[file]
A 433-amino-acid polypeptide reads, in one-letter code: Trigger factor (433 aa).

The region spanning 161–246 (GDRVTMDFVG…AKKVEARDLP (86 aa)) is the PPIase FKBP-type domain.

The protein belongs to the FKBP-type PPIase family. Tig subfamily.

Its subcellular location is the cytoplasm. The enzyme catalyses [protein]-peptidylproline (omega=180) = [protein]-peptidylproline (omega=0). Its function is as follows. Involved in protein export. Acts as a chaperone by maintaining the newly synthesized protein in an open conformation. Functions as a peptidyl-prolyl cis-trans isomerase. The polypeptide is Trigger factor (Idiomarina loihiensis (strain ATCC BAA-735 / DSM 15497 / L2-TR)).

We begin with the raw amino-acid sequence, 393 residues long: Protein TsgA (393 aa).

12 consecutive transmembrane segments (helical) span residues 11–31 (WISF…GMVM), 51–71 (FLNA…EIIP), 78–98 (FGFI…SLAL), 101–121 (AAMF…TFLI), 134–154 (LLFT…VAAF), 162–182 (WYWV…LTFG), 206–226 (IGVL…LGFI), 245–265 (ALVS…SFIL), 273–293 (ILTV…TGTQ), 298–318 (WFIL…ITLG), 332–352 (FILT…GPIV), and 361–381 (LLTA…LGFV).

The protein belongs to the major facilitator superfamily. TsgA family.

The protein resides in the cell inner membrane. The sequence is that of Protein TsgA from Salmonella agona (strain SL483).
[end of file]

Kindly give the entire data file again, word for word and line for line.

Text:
A 433-amino-acid polypeptide reads, in one-letter code: Trigger factor (433 aa).

The region spanning 161–246 (GDRVTMDFVG…AKKVEARDLP (86 aa)) is the PPIase FKBP-type domain.

The protein belongs to the FKBP-type PPIase family. Tig subfamily.

Its subcellular location is the cytoplasm. The enzyme catalyses [protein]-peptidylproline (omega=180) = [protein]-peptidylproline (omega=0). Its function is as follows. Involved in protein export. Acts as a chaperone by maintaining the newly synthesized protein in an open conformation. Functions as a peptidyl-prolyl cis-trans isomerase. The polypeptide is Trigger factor (Idiomarina loihiensis (strain ATCC BAA-735 / DSM 15497 / L2-TR)).

We begin with the raw amino-acid sequence, 393 residues long: Protein TsgA (393 aa).

12 consecutive transmembrane segments (helical) span residues 11–31 (WISF…GMVM), 51–71 (FLNA…EIIP), 78–98 (FGFI…SLAL), 101–121 (AAMF…TFLI), 134–154 (LLFT…VAAF), 162–182 (WYWV…LTFG), 206–226 (IGVL…LGFI), 245–265 (ALVS…SFIL), 273–293 (ILTV…TGTQ), 298–318 (WFIL…ITLG), 332–352 (FILT…GPIV), and 361–381 (LLTA…LGFV).

The protein belongs to the major facilitator superfamily. TsgA family.

The protein resides in the cell inner membrane. The sequence is that of Protein TsgA from Salmonella agona (strain SL483).